By Callie Caplan


The Dallas Morning News


Michelle Carter can’t control when she’ll return to her track-and-field norm.


The 2016 Olympic shot put gold medalist knows her pursuit of the Tokyo Games is postponed to 2021. She doesn’t have consistent access to her gym and field, either.


In the weeks since the COVID-19 coronavirus has altered daily life, Carter, an alumna of Red Oak High School, focused instead on what she can dictate: her mental well-being, community involvement and accomplishing tasks she otherwise would’ve ignored in an Olympic year.


That’s made for a busy schedule of “garage workouts” in what will soon become her newly decorated home gym, brand and endorsement opportunities through social media and virtual communication with friends and followers as she looks toward earning a fourth Olympic berth — just a year later than expected.


“I’ve been doing things I always wanted to do,” Carter said, “but never had the time to do.”


Before the coronavirus prompted global health and economic upheaval, forcing organizers to postpone the 2020 Games, Carter had arranged a detailed schedule.


The months leading up to the Olympics would’ve included several track meets, including the Texas Relays in late March and the USA Track and Field Olympic Trials in late June. Carter had several speaking engagements planned across the country, too.


Most every day, 34-year-old Carter would’ve spent time with her dad and coach, Michael, at Kincaide Stadium to practice shot put and at local gyms to condition.


Now, Carter has turned to virtual public speaking — including Wednesday in a workshop series with Dallas Influencers in Sports and Entertainment — and at-home throwing drills and exercises because Ellis Davis Field House, adjacent to Kincaide Stadium, has become a coronavirus testing site.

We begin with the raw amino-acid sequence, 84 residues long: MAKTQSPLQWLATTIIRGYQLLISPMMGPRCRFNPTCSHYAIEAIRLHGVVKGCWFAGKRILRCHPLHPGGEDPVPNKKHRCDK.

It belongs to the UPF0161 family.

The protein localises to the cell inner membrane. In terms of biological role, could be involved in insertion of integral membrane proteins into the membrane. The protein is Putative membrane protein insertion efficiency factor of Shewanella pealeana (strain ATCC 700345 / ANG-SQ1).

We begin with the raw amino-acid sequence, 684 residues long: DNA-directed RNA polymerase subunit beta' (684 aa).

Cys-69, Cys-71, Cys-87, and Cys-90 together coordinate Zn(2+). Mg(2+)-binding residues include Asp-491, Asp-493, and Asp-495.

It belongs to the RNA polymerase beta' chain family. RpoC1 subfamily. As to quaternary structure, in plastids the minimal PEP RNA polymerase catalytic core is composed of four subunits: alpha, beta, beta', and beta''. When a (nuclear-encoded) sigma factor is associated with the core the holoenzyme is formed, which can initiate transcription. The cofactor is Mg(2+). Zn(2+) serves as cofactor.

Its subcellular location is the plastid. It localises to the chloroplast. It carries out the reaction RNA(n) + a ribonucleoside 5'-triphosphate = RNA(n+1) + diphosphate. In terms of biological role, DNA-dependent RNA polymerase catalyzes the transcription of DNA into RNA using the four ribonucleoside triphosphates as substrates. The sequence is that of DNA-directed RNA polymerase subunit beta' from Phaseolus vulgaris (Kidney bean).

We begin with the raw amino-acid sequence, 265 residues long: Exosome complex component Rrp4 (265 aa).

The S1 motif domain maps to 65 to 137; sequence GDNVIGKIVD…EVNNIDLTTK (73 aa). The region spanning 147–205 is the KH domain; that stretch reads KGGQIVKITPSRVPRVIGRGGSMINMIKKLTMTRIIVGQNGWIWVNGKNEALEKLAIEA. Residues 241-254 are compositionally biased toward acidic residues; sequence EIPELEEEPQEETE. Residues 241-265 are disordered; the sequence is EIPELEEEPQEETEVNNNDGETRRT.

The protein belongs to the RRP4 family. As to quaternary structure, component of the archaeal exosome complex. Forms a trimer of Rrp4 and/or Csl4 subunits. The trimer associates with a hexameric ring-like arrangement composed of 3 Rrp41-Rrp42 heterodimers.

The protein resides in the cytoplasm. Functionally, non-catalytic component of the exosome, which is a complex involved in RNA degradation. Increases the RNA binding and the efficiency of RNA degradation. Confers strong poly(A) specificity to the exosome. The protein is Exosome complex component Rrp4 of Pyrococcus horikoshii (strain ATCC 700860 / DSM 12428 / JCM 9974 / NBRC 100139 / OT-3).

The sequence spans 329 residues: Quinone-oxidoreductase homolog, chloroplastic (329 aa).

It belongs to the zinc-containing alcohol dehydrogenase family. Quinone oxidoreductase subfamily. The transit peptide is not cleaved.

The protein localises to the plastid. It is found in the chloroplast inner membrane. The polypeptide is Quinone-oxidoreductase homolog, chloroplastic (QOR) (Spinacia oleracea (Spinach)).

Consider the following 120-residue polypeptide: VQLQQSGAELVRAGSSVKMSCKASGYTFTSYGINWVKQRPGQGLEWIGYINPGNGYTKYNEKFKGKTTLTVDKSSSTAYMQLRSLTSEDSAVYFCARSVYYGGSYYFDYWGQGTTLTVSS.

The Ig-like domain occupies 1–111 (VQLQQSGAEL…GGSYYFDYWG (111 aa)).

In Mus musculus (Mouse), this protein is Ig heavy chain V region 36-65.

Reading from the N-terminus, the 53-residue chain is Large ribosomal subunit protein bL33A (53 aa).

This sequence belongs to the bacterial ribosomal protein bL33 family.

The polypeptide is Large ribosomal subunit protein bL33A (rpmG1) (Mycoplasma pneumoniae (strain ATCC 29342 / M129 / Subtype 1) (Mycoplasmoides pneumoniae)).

“To not be throwing right now, it’s really weird,” Carter said. “It’s like, ‘What do I do with myself?’ So that’s where I come in with the at-home workouts and do drills and just kind of work on the small things at home.”


That means Carter has had time Wednesday to test her juicer for the first time.


Carter ordered new wallpaper for her home office and paint to decorate her garage, which will transform into a home gym when the Olympic weightlifting bar she found via crowdsourcing on Instagram arrives in the mail.


Carter is testing recipes from Pinterest and has developed a new workout regimen: four days a week of running a mile, lifting and ab exercises and two days of long walks with her husband, Courtney Elder.


Outside of her daily track and field routine, Carter has continued to stay involved with her brands, including Nike.


That her Nike sponsors her through a year-round contract lessens her concern over canceled opportunities to earn bonus and performance-related sponsorship that some other Olympic athletes rely on for basic expenses, Carter said.


She has also given speeches via Zoom and has worked with local hospitals to promote mental health and well-being through specific programs and on her social media channels.


“Even though we’re confined into our homes,” Carter said, “there’s still things we can do to learn and enjoy.”


Olympic workout


Think you have what it takes to exercise like an Olympic gold medalist, the first American woman to win shot-put gold?


Carter shared one of her new home workout routines with The Dallas Morning News.


To start: Carter warms up with a mile run.


Then: a body weight circuit.


Go through each exercise on the list, take a one-minute break and repeat three to four times:


— Three-way lunges (front, side and back): 20 each, on each leg


— Push ups: 20


— Body squats: 20


— Dips: 20


— Bridges: 20


To finish: Pick eight ab exercises, and do 30 reps each.


Carter performs her typical cardio, strength and ab circuits four times a week, every Monday, Tuesday, Thursday and Friday. Every Wednesday and Saturday, she and her husband walk four miles. She also practices throwing drills in her driveway.


When the coronavirus-related restrictions on Dallas-area gyms and fitness options first began, Carter owned only a set of dumbbells that went from five to 25 pounds.


“I’m like, ‘OK, Michelle, you lift way more than this,’” she said. “We’re going to have to do better.”


Carter has since purchased an Olympic weightlifting bar online to use in her garage.


But including body-weight exercises in her daily conditioning — now more than a year out from the rescheduled Olympics — has been “kind of testing my athletic skills a little bit more.”